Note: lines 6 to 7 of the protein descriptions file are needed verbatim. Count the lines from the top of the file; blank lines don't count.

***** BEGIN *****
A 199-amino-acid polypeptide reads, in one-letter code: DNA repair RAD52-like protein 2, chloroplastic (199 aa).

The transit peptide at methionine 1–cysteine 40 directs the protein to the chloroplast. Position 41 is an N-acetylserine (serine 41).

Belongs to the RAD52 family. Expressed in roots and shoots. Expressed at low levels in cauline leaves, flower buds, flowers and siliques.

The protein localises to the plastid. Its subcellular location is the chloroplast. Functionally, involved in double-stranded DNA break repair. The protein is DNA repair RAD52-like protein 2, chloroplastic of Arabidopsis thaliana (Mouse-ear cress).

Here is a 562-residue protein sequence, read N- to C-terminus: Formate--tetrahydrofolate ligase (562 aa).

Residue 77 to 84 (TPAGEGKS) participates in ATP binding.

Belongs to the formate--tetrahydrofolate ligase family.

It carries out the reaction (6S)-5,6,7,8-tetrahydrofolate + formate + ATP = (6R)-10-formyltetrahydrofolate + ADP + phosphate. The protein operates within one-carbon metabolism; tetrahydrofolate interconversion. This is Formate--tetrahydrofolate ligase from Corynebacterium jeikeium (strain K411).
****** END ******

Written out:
Residue 77 to 84 (TPAGEGKS) participates in ATP binding.

Belongs to the formate--tetrahydrofolate ligase family.